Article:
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“Tony Greene:”

Iceberg Projects
7714 N Sheridan Road
April 5, 2014–May 5, 2014

View of “Tony Greene:,” 2014.

Synchronized with a capsule exhibition of Tony Greene’s canvases in the current Whitney Biennial, this group show curated by John Neff gathers works by the late painter and pieces from eight (queer-identified) artists. If the roster seems a bit obvious given the cachet that many of the featured are currently enjoying, the works and the telling rapport produced by their placement and proximity to each other prompt the viewer to imaginatively construct lineages that were interrupted by the devastation of AIDS. (Greene died in 1990 from AIDS-related complications.) Loss and lust permeate the exhibition, but so does an earnest gesture to recover forgotten histories and call attention to shared aesthetics.

Greene’s paintings are jewel toned and densely decorated; they began with photographs that he painted over with lush gardens, wreaths, banners, and achingly complicated frippery. For instance, Grain of His Skin, 1988, laces a bare male torso with gummy paintings of feathery scrollwork. The compositionally symmetrical painting is flanked by Latham Zearfoss’s Preserve, 2013, a set of luminous silk curtains patterned with slices of strawberries pressed into their surfaces. At the opening, a boyishly handsome local wore Dean Sameshima’s Numbers T-shirt, 2011, and art viewing was more like cruising; but now the shirt is empty and tossed onto a gallery bench, no less sexy, but sadder. An unfinished and untitled work of Greene’s—showing a black-and-white close-up of a man’s pouty mouth and jawline—is paired with an untitled work on paper by Paul P. from 2014, which is representative of the latter artist’s recent turn toward abstraction, decor, and vulgar palettes. The two works cleave together as a deconstruction of Greene’s oeuvre, with Paul P. bringing forward Greene’s camp and romance into a present-day iteration.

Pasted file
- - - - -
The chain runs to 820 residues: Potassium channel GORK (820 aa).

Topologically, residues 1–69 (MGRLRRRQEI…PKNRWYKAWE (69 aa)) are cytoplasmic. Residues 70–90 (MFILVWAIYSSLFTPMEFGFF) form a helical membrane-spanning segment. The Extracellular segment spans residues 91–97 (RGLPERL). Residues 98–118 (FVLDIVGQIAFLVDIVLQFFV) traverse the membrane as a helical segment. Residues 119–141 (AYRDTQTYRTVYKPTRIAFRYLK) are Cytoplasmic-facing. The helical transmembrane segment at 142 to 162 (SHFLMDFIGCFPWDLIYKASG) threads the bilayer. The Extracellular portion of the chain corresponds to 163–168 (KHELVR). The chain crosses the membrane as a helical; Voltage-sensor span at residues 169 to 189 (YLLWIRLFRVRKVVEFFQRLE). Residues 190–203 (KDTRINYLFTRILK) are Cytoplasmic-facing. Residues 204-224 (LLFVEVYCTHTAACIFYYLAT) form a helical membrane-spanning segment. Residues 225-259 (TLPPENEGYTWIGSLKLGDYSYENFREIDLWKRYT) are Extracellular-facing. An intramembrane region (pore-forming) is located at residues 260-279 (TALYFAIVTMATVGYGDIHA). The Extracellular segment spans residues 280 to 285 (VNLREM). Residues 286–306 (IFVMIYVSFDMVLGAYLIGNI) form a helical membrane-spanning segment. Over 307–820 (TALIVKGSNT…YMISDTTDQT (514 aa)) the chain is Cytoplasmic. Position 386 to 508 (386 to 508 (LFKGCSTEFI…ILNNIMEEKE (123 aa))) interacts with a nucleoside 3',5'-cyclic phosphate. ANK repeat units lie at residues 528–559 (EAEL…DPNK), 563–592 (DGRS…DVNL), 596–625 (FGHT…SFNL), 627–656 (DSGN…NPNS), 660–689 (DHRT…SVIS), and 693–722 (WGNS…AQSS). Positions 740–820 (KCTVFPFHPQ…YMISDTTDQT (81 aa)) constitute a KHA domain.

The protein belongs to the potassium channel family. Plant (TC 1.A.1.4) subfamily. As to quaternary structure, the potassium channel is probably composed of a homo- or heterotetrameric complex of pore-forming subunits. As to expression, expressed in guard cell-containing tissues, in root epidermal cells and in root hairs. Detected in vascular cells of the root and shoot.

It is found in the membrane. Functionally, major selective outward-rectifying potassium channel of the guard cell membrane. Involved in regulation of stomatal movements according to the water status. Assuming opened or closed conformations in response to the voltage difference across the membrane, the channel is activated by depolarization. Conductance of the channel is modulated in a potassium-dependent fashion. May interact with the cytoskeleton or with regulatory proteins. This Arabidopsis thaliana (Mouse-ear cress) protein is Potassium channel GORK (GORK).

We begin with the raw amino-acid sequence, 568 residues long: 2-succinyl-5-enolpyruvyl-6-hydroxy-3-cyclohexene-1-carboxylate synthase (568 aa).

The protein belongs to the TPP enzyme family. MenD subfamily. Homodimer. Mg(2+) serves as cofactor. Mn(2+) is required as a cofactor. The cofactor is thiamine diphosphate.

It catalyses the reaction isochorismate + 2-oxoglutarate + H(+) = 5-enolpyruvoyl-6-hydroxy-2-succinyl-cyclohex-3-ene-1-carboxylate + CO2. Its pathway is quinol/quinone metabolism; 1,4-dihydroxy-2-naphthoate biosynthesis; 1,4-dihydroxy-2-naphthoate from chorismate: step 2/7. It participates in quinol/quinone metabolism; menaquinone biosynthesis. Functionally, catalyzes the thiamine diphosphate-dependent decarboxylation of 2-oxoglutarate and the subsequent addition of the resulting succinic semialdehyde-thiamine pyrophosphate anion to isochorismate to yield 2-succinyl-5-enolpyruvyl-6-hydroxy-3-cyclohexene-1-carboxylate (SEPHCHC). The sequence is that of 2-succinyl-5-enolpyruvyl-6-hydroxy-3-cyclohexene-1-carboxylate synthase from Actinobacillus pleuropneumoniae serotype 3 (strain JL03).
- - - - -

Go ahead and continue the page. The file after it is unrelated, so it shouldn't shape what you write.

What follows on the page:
These knowing moves in the show’s design recalls Neff’s exhibition project in 2011 wherein he reprinted a selection of Robert Blanchon’s photographs. Akin to the sumptuous layering in Greene’s paintings, Neff here continues to fruitfully develop his sensibility for elegantly reassembling dispersed artistic and gay histories.

Matt Morris